"Ghobadi never should have been imprisoned," Frank Jannuzi, deputy executive director of Amnesty International USA said in a press release issued Tuesday night. "His imprisonment was one of a series of attacks on freedom of expression by the Iranian authorities. Stifling creative expression by harassing artists and their families shows the depths of Iran's desperate effort to cut off dialogue, much less criticism. These are the actions of a closed government."
Last December, prominent Hollywood artists including Martin Scorsese, Paul Haggis, Liam Neeson, James Franco and Mila Kunis joined Amnesty's campaign demanding Ghobadi's release by speaking out and signing a petition.
In a joint statement, they said, "We are delighted that he has been reunited with his family, particularly his newborn son, Harmang. We are grateful to the countless people who took action with Amnesty International to ensure his freedom. Our collective voices always have the potential to create a din of protest that is too loud to ignore."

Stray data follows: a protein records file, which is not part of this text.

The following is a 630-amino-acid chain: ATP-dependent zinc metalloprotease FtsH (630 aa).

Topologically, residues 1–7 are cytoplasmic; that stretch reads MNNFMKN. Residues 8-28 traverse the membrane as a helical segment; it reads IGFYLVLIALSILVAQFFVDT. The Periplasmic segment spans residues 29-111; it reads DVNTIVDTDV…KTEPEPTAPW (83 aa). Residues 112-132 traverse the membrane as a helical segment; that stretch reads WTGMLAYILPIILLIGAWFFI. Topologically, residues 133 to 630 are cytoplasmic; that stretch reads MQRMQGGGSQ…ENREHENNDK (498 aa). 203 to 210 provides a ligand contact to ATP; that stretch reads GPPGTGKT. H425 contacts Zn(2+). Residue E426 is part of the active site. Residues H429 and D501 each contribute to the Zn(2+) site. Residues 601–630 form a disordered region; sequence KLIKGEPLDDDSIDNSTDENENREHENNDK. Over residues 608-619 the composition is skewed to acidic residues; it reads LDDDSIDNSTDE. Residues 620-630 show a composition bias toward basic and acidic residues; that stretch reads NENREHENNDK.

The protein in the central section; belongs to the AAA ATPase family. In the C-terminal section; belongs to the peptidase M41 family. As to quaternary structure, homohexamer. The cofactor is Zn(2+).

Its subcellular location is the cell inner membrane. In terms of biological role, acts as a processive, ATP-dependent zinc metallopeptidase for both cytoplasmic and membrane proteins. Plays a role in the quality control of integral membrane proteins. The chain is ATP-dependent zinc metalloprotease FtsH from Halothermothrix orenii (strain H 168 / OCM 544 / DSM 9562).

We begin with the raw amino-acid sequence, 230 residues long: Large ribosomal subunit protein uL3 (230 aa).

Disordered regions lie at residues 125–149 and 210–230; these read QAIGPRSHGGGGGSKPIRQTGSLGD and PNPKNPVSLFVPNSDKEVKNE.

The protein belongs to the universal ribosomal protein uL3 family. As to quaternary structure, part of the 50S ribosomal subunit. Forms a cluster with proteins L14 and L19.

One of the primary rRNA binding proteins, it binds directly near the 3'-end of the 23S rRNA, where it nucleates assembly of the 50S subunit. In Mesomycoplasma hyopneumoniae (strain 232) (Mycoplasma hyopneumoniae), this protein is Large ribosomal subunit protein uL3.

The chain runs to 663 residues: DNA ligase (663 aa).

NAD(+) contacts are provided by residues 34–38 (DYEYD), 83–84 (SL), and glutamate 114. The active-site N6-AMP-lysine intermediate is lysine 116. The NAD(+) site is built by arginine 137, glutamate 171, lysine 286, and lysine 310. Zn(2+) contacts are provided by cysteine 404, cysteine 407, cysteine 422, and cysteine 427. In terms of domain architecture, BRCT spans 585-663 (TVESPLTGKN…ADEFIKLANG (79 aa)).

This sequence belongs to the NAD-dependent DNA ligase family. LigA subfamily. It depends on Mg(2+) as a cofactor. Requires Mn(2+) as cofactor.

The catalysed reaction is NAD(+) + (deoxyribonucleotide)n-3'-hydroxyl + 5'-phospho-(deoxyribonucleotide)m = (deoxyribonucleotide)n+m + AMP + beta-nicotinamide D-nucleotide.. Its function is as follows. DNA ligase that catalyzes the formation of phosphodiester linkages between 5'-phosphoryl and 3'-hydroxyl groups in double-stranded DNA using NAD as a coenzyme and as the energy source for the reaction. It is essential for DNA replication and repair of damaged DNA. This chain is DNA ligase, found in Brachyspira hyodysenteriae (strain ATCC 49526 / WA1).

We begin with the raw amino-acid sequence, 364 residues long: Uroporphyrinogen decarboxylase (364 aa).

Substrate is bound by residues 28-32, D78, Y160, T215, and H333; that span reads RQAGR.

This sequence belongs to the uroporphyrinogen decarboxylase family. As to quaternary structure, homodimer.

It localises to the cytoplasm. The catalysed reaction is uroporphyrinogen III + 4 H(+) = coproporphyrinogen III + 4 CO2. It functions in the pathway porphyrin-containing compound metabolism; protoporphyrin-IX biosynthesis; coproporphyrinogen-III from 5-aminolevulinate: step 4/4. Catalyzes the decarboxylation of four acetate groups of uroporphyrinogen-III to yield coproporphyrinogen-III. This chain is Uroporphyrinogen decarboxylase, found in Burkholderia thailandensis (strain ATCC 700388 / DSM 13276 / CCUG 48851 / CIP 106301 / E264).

While Behrouz Ghobadi remains Iran, his family is concerned that he is accused of acting against national security. But they maintain his innocence and continue to say he has no connections to dissident activities other than helping his brother make his films, such as A Time for Drunken Horses (2000), Turtles Can Fly (2004), Marooned in Iraq (2002) and Half Moon (2006). Bahman’s recent films No One Knows About Persian Cats (2009), about Iranian musicians trying to escape the country, and Rhino Season (2012), which tells the story of a poet who spent 27 years in prison in Iran, have made the filmmaker no friend of the Islamic Republic.